< Blog Home

I own my Health Data


It’s a familiar story. We sit in waiting rooms filling out the same information on clip boards. We tote zip lock bags of old pill bottles that tell a better story than we can remember. Folders of visit summaries, notes, and instructions bulge into binders, into boxes. We show up unconscious without histories.

Over the past decade the healthcare industry has spent billions digitizing our care. Yet when we meet a new doctor, we often start with blank slates and end up helplessly digging through fading memories of prior diagnoses and treatments.

As patients, we have a right to our data. We have the right to obtain it from our disparate providers and the health systems that house them. We have the right to combine these records, to analyze them, to share with our families, our next doctor, whoever we please. We have the right to be engaged in our care. And yet we’re helpless.

Although we bear these rights, we currently have no means to benefit from them. When we request our data from our health systems, we are met with furrowed brows, often charged, and finally left unfulfilled with a stack of paper or a “PDF saved onto a DVD”. (My computer doesn’t even have a disc drive…) Either way, the only mechanisms to combine, analyze, and share our health data is a slog into an analog death march.

privacy policy

This is a screenshot of my provider’s privacy policy. This is miles from what the October 16, 2015 Meaningful Use Stage 3 updates require:

For the provider to implement an API under our proposal, the provider would need to fully enable the API functionality such that any application chosen by a patient would enable the patient to gain access to their individual health information provided that the application is configured to meet the technical specifications of the API. Providers may not prohibit patients from using any application, including third-party applications, which meet the technical specifications of the API, including the security requirements of the API.

(Check out the full ruling here.)

If I had electronic access to my data I could authorize applications to use it discretely. I would use apps to help me decipher what I’m looking at, what I’m dealing with. I would use apps that helped me benchmark, find alternatives, and shop. I would use apps that would help me find networks of others like me with the same comorbidities. I would engage family members and care teams in my survival. I would share my records with my future providers. I have the right to be an engaged patient. Don’t give me a PDF.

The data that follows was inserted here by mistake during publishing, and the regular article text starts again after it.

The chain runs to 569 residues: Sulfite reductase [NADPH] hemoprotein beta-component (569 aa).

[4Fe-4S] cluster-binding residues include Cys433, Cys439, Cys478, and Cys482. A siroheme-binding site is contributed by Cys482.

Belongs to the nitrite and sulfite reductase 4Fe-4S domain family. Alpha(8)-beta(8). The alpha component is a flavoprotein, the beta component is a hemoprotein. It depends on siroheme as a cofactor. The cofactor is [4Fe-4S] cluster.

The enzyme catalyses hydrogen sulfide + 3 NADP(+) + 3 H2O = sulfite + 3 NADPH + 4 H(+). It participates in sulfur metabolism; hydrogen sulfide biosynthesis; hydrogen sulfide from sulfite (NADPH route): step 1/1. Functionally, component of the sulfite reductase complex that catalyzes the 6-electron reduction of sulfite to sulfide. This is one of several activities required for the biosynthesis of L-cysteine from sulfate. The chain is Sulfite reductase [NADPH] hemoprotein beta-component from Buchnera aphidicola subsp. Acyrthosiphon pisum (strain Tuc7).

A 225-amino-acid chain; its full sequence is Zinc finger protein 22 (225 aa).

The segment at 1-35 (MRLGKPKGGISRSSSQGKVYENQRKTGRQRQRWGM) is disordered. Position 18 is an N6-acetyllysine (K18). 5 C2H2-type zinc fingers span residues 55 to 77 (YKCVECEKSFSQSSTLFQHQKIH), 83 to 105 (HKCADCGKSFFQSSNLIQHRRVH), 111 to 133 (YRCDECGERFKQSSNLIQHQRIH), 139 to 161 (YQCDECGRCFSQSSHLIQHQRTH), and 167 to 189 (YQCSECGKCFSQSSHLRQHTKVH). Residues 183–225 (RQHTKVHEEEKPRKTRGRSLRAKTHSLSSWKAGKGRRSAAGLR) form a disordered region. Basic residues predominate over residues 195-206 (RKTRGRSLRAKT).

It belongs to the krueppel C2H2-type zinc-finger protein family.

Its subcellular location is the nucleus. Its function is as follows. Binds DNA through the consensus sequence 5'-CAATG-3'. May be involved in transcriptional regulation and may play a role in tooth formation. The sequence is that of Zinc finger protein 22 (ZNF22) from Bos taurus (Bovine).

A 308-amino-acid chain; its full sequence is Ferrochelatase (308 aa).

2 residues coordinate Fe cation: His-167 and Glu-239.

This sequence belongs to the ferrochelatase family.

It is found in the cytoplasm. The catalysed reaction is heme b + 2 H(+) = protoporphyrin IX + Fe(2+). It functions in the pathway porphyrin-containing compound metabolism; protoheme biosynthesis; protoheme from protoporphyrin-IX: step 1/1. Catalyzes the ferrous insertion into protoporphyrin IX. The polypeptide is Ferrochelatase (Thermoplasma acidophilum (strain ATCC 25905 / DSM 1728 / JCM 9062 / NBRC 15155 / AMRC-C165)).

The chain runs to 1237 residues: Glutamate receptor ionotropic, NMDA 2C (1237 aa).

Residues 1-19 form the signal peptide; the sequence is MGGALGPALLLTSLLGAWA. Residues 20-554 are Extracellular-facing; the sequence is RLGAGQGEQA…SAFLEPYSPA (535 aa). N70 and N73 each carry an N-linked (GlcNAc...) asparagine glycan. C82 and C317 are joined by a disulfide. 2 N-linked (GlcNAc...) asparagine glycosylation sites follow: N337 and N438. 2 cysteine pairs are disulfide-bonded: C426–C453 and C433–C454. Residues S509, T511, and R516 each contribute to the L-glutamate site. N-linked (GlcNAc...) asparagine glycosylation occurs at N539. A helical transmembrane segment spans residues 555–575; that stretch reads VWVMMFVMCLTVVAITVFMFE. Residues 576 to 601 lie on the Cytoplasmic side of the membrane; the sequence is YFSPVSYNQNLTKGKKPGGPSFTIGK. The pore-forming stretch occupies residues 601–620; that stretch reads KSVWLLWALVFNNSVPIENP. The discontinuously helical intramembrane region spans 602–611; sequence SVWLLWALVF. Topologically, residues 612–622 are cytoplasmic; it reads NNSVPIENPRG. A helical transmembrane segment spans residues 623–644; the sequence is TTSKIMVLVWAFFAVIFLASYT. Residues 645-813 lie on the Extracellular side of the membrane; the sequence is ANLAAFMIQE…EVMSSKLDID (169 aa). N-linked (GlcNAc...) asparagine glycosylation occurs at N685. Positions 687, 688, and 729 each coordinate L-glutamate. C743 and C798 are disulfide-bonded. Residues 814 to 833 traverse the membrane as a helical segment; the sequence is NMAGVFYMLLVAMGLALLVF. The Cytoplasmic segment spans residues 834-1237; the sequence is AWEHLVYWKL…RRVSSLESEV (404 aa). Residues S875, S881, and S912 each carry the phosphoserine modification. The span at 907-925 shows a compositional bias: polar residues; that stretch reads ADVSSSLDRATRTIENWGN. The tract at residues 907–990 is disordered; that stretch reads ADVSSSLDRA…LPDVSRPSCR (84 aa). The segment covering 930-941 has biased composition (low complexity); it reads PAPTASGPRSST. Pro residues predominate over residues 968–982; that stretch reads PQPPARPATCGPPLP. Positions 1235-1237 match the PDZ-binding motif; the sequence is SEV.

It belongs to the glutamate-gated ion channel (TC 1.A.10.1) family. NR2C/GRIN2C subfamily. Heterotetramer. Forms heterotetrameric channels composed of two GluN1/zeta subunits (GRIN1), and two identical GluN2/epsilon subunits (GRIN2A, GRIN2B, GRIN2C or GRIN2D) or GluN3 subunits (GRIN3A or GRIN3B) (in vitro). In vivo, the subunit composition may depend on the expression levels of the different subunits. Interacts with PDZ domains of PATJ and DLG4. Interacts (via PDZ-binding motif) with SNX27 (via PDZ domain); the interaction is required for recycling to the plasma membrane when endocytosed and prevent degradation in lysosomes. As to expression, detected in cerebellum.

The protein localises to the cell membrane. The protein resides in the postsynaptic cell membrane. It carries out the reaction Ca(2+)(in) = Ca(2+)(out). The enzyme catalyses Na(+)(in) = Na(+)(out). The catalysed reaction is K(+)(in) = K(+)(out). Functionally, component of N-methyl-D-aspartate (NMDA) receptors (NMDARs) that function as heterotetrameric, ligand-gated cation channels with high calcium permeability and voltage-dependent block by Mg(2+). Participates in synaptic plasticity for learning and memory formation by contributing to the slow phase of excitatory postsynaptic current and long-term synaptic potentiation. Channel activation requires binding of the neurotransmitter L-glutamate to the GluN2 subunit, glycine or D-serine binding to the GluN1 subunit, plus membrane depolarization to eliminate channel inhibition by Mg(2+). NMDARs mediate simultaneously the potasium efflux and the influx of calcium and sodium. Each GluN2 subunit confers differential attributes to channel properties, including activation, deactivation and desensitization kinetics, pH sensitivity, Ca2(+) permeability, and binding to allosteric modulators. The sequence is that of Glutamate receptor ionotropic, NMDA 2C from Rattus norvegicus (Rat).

These apps I speak of exist—and many more would if the developers could build them into an infrastructure supported by patient-authorized data exchange. I talk to innovators and app developers every day who are devoting their careers to bringing better technology into healthcare. But in our current state, the health system is the entity who decides who to share your data with. They designate software vendors as their “business associates” and implement an interface to turn on a fire hose of discrete clinical data. Where is the patient in this? We’re absent.

As patients, we need the ability to authenticate, retrieve, and share our data electronically. This is our right. At Redox, we’re exploring ways to do just this. With our technology, we could empower patients to authorize applications to discretely use their data that’s hosted within electronic health records on premise at their health systems. Here’s how it could work:

Potential Patient Authentication Workflow with Redox
  1. Patient chooses application she wants to use, picks her health system, and fills out basic demographic information.
  2. Redox passes this information in a Patient Search API to find a match at that health system.
  3. If a match is found, the patient must verify she is who she says by answering a few questions about her medical history. (Think credit check questionnaire.)
  4. Once verified, the patient authorizes the application to use her most up-to-date information from that health system for a specified amount of time.

This workflow doesn’t exist yet, however there are clear legal and technical pathways for it. We could have this up and running in months, not years. It’s a vision that I’m extremely passionate about as a patient and healthcare technologist. Allowing patients to authenticate applications to use their data will open up a new era of possibilities in application development. This is the only way to truly democratize health tech adoption: patients need to be able to exercise the right to their data.

If you’re an application developer or work at a health system, please let me know if this resonates with you. We’d love to work together to make this a reality for the patients you serve.

Alternative Text
Written by Niko Skievaski